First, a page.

I think a few main questions might be similar to, "Why should teens be members when they already act as and feel a part of the church?" or "Why should teens be members when their parents already have membership?"

With those questions in mind I have a few thoughts that might help us process through this…

1) Contrary to what our culture seems to emphasize with a weird hybrid category of "adult-kiddom" known as adolescence where a young person is seen to not be very accountable or responsible and yet is placed in positions where those are necessary, the Bible seems to present us with 2 main categories… that of child and adult. Within this model, Scripture always presents the constant process of growth and striving for adulthood (not for the perks and freedom, but instead for having godly actions and character as an adult) as that which it to be pursued. To see models of this look at Eph 4:13-14, 1 Cor 13:11, Heb 5:12-14, & 1 Cor 3:1-2. 

All that said, there is no unique category for youth/adolescence/teens in the Bible in relation to church involvement. Either you are saved and part of the church or you are not saved and not part of it... There aren't any other options. If you claim to be saved and part of it then that means the next steps are to proclaim that to others (baptism), submit to the leadership in it and commit to it (membership), and begin helping others (serving). That is the Biblical model given for all believers, whether 13, 30, or 130 years old.

2) Somewhat connected to the premise of #1, we need to have a shift in our thinking. Teens are called to take responsibility and serve like everyone else in the church. We strongly believe this and intentionally have started ministries within our youth program to help emphasize this. Our Age 2 Age ministry gives our students a chance to interact with and share life and a relationship with saints in our church who are older than the youth. Our Students Ministering to Students ministry gives them opportunities to care for those in their own peer group. Our service projects allow them to care for other in our church and community. Actions of service like these are a huge part of maturing toward adulthood through the teen years. 

With this in mind, while membership does mean that the church will intentionally give focused care to you both for growth and correction, it is also much more. Membership is not just about what I get, but even more about what I give. Membership is a way doors are opened for a believer to more fully serve others. This applies to older adults as well as our youth.


With commitment and selfless service on the decline over all in our society, what better way is there to help train up the youth of this generation than telling them that God has built and calls them toward more. Our youth are built with hearts, emotions, energy, and strength God has given them to radically invest into His kingdom work. Membership is a very helpful means toward that end. Our youth are longing for connection and community that can't be found online or in secular institutions. Membership brings them into a community that lasts and has an eternal purpose. 

In short Membership is not just for the older adults of our church. It is for our teens, who by God's grace, are striving toward adulthood, using their gifts and abilities to benefit the Kingdom within the context and community of our church.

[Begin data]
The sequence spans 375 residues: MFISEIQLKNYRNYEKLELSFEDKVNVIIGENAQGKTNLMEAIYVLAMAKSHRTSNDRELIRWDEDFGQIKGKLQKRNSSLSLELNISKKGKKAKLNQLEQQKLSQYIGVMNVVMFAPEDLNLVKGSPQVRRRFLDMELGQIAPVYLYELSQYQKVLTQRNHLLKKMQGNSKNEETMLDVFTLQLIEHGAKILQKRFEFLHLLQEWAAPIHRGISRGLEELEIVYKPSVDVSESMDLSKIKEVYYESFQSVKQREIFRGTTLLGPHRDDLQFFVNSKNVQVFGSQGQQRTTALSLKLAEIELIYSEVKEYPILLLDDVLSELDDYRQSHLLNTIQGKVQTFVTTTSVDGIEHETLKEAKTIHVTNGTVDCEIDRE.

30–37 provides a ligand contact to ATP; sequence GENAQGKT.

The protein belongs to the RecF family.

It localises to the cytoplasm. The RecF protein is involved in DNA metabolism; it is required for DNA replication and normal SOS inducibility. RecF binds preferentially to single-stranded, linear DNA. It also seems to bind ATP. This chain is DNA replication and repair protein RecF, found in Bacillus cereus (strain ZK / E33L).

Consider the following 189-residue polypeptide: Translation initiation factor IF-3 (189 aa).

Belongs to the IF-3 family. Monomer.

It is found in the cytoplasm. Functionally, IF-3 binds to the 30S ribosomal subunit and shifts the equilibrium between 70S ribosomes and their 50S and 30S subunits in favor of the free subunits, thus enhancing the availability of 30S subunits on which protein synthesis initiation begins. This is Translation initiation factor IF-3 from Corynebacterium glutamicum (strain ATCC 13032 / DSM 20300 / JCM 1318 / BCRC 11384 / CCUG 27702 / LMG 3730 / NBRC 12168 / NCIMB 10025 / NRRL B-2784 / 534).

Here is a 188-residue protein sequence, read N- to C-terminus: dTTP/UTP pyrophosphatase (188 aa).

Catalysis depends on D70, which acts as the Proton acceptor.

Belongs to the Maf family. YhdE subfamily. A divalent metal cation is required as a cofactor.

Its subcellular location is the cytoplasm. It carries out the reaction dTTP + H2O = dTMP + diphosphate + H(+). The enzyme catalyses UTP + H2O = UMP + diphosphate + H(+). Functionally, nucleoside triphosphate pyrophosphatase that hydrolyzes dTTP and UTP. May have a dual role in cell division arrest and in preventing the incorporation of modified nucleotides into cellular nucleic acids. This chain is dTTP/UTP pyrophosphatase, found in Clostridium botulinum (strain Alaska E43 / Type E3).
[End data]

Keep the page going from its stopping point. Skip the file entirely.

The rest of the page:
May the Lord continue to bless and grow our church!

Want to think about this more? Here are a few articles to read through…

2. Overview of Why be a member:

3. Good in depth look at becoming a member:

Friday, November 3, 2017

7 Questions to Nurture God-Honoring Conversations

Sticks and stone may break my bones, but words will never hurt me.” I can still “see” Miss Farley preaching that with great emphasis to my 4th grade class. She’d raise her voice and shake her fist in the air as if she was beating this into our heads. I would look around the class wondering if other people were buying this; I certainly didn’t. Even as a 7-year-old, I knew that wasn’t true. I’d been on the harsh end of a few confrontations, in fact I can still ‘hear’ my class-mate John’s voice on the south side of Edison School playground calling me a name. I’m sure you can relate to being on both sides of conversations and conflicts like this. When you’ve said some hurtful words to another person, do you ever wish for “a do-over”? I have many times.

I’d like to offer the following seven questions to help us plan ahead so that we can be more likely to offer 
“words that build up and not tear down.” Perhaps you can share them with your children or grandchildren and begin training little minds with a different way to approach others who may disagree with them. Maybe we might learn to model this in the process.

1. Am I willing to pray first?    Pray for a Christ-like attitude. Eph. 4 begins with Paul’s urging to live and act in Christ-like humility and gentleness. If you notice, this is the first application of the life-changing power of the Gospel as revealed in chapters 1-3. This also is the beginning of a very practical treatise of how to live in harmonious human relationships. Notice the practical commands and heart-attitudes in chapter 4 alone. Pray for God’s help Pr. 3:5b says we are to acknowledge God in everything we do. John 14:13-14 says, “13Whatever you ask in my name, this I will do, that the Father may be glorified in the Son. 14If you ask me anything in my name, I will do it.” Pray, believing that God will in fact give you all you need to think and act in a way that will please Him.
2. Am I fostering a “Log-hunting” mentality? Jesus, in Matt. 7:5, commands us to “first take the log out of your own eye, and then you will see clearly to take the speck out of your brother’s eye.” The clear implication is that individual who fails to “log-hunt” is unable to see clearly regarding any imperfections in another person. “Log-hunting” is clearly one of the most important elements in redeeming conflict.